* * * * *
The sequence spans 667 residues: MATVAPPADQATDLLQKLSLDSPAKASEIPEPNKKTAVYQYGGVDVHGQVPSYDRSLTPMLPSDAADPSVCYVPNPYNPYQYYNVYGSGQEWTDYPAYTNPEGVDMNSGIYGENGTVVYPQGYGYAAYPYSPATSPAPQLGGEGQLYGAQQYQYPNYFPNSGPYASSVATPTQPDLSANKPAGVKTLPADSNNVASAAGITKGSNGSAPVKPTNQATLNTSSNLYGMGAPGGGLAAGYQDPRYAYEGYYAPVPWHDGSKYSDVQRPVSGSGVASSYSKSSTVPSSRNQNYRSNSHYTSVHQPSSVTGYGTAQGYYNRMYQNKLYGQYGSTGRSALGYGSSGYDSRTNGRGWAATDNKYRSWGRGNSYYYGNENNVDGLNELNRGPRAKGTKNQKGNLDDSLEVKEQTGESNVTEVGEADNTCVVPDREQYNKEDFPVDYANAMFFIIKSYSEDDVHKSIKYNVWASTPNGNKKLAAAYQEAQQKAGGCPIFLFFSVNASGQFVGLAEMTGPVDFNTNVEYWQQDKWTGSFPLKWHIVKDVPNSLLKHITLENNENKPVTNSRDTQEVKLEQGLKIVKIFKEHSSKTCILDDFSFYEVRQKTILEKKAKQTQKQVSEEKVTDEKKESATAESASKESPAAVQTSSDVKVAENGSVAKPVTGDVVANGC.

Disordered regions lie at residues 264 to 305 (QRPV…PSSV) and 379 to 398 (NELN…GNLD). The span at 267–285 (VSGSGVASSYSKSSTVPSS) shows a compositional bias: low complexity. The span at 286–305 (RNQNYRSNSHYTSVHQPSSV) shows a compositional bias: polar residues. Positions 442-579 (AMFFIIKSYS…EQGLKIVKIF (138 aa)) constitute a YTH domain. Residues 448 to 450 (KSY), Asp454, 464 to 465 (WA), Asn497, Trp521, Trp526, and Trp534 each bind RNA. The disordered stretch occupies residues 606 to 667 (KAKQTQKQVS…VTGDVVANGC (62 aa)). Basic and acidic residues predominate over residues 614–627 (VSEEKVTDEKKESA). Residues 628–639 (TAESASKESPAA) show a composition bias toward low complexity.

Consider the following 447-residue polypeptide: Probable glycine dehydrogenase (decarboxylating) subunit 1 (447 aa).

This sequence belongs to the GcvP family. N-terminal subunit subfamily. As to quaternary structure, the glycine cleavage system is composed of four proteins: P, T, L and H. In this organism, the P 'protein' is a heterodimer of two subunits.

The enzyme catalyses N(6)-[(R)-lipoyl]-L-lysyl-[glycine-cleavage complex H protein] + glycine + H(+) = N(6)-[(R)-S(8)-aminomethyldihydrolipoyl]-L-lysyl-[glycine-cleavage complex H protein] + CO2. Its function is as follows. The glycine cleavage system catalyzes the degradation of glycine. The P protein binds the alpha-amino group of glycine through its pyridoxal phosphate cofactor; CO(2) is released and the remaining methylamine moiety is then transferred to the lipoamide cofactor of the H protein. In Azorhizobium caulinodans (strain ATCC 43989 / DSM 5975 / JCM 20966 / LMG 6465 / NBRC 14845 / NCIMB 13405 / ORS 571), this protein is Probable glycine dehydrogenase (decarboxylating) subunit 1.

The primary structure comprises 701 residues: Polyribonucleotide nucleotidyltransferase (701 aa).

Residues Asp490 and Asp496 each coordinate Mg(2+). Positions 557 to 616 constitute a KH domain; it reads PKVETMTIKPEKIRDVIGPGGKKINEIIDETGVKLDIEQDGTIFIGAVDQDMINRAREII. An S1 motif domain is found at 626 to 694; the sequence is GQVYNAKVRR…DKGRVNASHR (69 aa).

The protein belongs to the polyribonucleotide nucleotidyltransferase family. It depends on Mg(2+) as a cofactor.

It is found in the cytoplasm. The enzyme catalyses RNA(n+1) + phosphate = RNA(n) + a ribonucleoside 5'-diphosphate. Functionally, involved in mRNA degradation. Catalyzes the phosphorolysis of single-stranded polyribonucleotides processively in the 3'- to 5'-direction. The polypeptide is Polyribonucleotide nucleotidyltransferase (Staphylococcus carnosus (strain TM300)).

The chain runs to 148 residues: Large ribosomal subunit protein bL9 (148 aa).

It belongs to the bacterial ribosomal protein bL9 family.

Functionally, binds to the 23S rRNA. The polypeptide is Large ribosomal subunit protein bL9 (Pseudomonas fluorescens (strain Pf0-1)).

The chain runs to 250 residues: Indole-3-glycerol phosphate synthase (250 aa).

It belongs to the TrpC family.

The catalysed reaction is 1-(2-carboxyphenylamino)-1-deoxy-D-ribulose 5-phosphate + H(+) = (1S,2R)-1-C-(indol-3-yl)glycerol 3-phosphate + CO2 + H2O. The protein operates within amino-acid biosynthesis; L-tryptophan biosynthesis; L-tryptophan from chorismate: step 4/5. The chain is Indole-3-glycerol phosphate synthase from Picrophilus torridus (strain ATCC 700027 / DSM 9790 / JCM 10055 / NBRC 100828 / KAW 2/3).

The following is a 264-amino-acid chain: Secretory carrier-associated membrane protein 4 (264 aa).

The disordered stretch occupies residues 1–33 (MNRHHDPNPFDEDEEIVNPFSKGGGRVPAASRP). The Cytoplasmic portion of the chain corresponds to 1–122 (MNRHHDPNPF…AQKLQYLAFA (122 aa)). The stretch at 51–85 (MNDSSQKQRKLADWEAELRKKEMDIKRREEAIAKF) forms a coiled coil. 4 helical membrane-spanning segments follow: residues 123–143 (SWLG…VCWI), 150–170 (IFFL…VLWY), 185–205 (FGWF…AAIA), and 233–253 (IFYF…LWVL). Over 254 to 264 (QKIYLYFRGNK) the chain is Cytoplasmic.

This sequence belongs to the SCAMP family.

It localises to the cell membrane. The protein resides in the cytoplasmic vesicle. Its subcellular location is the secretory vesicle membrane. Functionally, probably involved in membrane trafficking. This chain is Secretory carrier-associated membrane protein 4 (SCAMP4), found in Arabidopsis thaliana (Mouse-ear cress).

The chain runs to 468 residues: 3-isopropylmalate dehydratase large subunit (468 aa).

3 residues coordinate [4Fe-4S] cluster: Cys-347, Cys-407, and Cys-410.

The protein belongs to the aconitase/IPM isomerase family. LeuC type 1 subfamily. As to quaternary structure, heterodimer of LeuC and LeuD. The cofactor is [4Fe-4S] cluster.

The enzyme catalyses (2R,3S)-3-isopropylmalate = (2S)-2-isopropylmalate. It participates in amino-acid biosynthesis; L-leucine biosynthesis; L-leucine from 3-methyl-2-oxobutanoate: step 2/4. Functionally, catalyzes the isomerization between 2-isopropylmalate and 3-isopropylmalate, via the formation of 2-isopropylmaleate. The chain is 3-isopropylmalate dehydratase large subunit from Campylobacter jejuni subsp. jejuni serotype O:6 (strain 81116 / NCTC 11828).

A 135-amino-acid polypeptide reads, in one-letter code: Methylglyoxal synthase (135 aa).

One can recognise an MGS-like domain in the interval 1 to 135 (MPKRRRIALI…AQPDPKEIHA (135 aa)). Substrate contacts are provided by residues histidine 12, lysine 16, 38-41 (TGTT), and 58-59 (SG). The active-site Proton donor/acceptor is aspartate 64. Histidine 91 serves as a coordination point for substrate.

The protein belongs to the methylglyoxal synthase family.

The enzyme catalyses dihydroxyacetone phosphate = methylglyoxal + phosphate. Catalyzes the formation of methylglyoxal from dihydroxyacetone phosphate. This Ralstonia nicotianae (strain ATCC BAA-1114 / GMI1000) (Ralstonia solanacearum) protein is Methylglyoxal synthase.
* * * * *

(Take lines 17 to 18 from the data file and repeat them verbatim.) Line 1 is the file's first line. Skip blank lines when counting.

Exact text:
The disordered stretch occupies residues 1–33 (MNRHHDPNPFDEDEEIVNPFSKGGGRVPAASRP). The Cytoplasmic portion of the chain corresponds to 1–122 (MNRHHDPNPF…AQKLQYLAFA (122 aa)). The stretch at 51–85 (MNDSSQKQRKLADWEAELRKKEMDIKRREEAIAKF) forms a coiled coil. 4 helical membrane-spanning segments follow: residues 123–143 (SWLG…VCWI), 150–170 (IFFL…VLWY), 185–205 (FGWF…AAIA), and 233–253 (IFYF…LWVL). Over 254 to 264 (QKIYLYFRGNK) the chain is Cytoplasmic.

This sequence belongs to the SCAMP family.